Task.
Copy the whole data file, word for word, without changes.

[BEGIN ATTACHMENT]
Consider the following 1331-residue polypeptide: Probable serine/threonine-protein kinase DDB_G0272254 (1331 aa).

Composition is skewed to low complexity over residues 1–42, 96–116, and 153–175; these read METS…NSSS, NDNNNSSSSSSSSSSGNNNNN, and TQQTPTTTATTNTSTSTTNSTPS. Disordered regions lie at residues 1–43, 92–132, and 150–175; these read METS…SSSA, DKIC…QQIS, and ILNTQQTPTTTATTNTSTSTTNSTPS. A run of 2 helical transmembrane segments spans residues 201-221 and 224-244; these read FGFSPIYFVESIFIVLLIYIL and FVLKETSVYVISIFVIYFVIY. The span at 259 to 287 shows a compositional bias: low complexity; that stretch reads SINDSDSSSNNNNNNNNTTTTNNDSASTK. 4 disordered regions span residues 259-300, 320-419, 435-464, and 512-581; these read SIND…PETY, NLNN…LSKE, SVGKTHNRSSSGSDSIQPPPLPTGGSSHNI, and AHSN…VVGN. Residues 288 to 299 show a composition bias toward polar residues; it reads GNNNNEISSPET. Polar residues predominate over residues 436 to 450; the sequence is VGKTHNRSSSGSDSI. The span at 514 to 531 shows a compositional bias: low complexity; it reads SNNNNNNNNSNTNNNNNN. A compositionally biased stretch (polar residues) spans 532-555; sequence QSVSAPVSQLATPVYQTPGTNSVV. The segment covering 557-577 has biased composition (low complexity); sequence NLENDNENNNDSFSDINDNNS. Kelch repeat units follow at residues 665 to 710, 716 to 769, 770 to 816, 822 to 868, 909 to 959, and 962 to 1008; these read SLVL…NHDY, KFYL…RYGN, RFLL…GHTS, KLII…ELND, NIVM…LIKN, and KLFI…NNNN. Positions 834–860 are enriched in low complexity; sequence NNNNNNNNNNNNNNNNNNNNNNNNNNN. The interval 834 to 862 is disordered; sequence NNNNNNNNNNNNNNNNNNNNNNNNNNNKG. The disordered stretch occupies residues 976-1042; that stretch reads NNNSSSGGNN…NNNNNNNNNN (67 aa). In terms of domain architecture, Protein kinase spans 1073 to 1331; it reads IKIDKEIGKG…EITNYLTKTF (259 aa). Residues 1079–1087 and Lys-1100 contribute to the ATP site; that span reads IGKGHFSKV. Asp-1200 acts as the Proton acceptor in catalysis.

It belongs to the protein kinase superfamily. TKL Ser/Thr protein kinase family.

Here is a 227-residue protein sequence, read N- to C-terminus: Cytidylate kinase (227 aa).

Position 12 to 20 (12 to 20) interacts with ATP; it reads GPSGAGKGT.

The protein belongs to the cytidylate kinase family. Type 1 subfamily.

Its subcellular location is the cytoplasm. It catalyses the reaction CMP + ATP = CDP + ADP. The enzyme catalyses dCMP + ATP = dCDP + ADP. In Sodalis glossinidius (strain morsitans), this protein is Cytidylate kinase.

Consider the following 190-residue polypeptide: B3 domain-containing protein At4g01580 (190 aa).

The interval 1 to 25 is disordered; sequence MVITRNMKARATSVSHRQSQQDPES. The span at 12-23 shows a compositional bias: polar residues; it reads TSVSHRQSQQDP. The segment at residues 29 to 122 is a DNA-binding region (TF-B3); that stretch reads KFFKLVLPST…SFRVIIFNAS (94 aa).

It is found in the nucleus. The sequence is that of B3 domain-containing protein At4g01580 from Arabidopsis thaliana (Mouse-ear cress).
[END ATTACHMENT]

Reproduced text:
Consider the following 1331-residue polypeptide: Probable serine/threonine-protein kinase DDB_G0272254 (1331 aa).

Composition is skewed to low complexity over residues 1–42, 96–116, and 153–175; these read METS…NSSS, NDNNNSSSSSSSSSSGNNNNN, and TQQTPTTTATTNTSTSTTNSTPS. Disordered regions lie at residues 1–43, 92–132, and 150–175; these read METS…SSSA, DKIC…QQIS, and ILNTQQTPTTTATTNTSTSTTNSTPS. A run of 2 helical transmembrane segments spans residues 201-221 and 224-244; these read FGFSPIYFVESIFIVLLIYIL and FVLKETSVYVISIFVIYFVIY. The span at 259 to 287 shows a compositional bias: low complexity; that stretch reads SINDSDSSSNNNNNNNNTTTTNNDSASTK. 4 disordered regions span residues 259-300, 320-419, 435-464, and 512-581; these read SIND…PETY, NLNN…LSKE, SVGKTHNRSSSGSDSIQPPPLPTGGSSHNI, and AHSN…VVGN. Residues 288 to 299 show a composition bias toward polar residues; it reads GNNNNEISSPET. Polar residues predominate over residues 436 to 450; the sequence is VGKTHNRSSSGSDSI. The span at 514 to 531 shows a compositional bias: low complexity; it reads SNNNNNNNNSNTNNNNNN. A compositionally biased stretch (polar residues) spans 532-555; sequence QSVSAPVSQLATPVYQTPGTNSVV. The segment covering 557-577 has biased composition (low complexity); sequence NLENDNENNNDSFSDINDNNS. Kelch repeat units follow at residues 665 to 710, 716 to 769, 770 to 816, 822 to 868, 909 to 959, and 962 to 1008; these read SLVL…NHDY, KFYL…RYGN, RFLL…GHTS, KLII…ELND, NIVM…LIKN, and KLFI…NNNN. Positions 834–860 are enriched in low complexity; sequence NNNNNNNNNNNNNNNNNNNNNNNNNNN. The interval 834 to 862 is disordered; sequence NNNNNNNNNNNNNNNNNNNNNNNNNNNKG. The disordered stretch occupies residues 976-1042; that stretch reads NNNSSSGGNN…NNNNNNNNNN (67 aa). In terms of domain architecture, Protein kinase spans 1073 to 1331; it reads IKIDKEIGKG…EITNYLTKTF (259 aa). Residues 1079–1087 and Lys-1100 contribute to the ATP site; that span reads IGKGHFSKV. Asp-1200 acts as the Proton acceptor in catalysis.

It belongs to the protein kinase superfamily. TKL Ser/Thr protein kinase family.

Here is a 227-residue protein sequence, read N- to C-terminus: Cytidylate kinase (227 aa).

Position 12 to 20 (12 to 20) interacts with ATP; it reads GPSGAGKGT.

The protein belongs to the cytidylate kinase family. Type 1 subfamily.

Its subcellular location is the cytoplasm. It catalyses the reaction CMP + ATP = CDP + ADP. The enzyme catalyses dCMP + ATP = dCDP + ADP. In Sodalis glossinidius (strain morsitans), this protein is Cytidylate kinase.

Consider the following 190-residue polypeptide: B3 domain-containing protein At4g01580 (190 aa).

The interval 1 to 25 is disordered; sequence MVITRNMKARATSVSHRQSQQDPES. The span at 12-23 shows a compositional bias: polar residues; it reads TSVSHRQSQQDP. The segment at residues 29 to 122 is a DNA-binding region (TF-B3); that stretch reads KFFKLVLPST…SFRVIIFNAS (94 aa).

It is found in the nucleus. The sequence is that of B3 domain-containing protein At4g01580 from Arabidopsis thaliana (Mouse-ear cress).